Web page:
There are many misunderstandings surrounding Deaf culture.
Click on any of the misunderstandings below to read more.
This is a common misunderstanding. Braille is for blind people; Deaf people do not need braille in order to read.
In fact, the level of reading for Deaf people varies very widely. What is it like to be Deaf? If you are a hearing person, can you imagine what it would be like if you lost your hearing right now? How would you access information? Probably by reading; books, newspapers, the Internet, etc. But you learned to read English by hearing it before you learned to read it. You were fluent in the language by the time you began to read.
For Deaf people, the experience is very different. Many Deaf people (especially in third world countries) do not have much exposure to language prior to entering school, which makes learning to read much more difficult. This is not to say that Deaf people cannot read. Some Deaf people are proficient at reading. But a majority of the Deaf worldwide are functionally illiterate, and the quickest way to reach them with the gospel is not to teach them to read, but instead to translate Scripture into their heart language – sign language.
In fact, survey work done through organizations like SIL International has uncovered at least 135 sign languages in the world, and it is estimated that there are over 350 sign languages total.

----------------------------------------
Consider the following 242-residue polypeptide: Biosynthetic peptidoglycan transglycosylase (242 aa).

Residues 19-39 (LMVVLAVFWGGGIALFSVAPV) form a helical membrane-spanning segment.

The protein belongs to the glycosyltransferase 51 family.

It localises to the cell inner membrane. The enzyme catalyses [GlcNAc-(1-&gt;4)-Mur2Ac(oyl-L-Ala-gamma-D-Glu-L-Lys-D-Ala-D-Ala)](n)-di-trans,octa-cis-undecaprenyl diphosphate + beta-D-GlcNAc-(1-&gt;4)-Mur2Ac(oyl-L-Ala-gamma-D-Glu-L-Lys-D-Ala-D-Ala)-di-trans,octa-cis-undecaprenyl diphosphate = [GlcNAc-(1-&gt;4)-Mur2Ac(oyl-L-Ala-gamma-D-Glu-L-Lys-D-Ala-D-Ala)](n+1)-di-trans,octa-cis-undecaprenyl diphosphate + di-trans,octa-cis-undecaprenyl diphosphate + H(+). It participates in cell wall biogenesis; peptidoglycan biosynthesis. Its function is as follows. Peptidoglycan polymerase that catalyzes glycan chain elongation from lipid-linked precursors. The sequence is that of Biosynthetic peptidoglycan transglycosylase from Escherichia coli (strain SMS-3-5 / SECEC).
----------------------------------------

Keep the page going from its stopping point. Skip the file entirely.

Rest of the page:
You might ask, “Why isn’t there just one? Why don’t they just pick one or standardize it?” But the same question could be asked about spoken languages. Why isn’t there just one spoken/written language? In part, God has created us in diversity, and our different languages add to our differences in culture and experience.
Statistics for the Deaf are incredibly difficult, largely because the number of people in a given country who identify primarily with the Deaf community and use a sign language as their first (or heart) language are generally not counted. Government censuses don’t ask that in many countries; they may ask if one has some type of hearing impairment, but that gives you a whole lot of other people who are not part of the Deaf community, like someone who may be hard of hearing (but not deaf). National Deaf associations can tell you how many members they have, but many Deaf people do not join the national association.
The many children who are experiencing delayed complete access to any language because of cochlear implants and mainstreaming are another example of people who may be misrepresented in an attempt to count the Deaf… they may not identify a sign language as their primary language until later in life, but they may be best communicated with through a sign language as well. It’s just really tough to count.
Experts estimate that the number of Deaf range between 35 and 72 million throughout the world. Whatever the number, the Deaf are perhaps the largest unreached people group left in our world today. Scripture has been translated and communicated to the hearing for many centuries, but it’s only been in the past 30 years that there has been any concerted effort made to reach the Deaf with the Gospel as a culture. NOW is their time!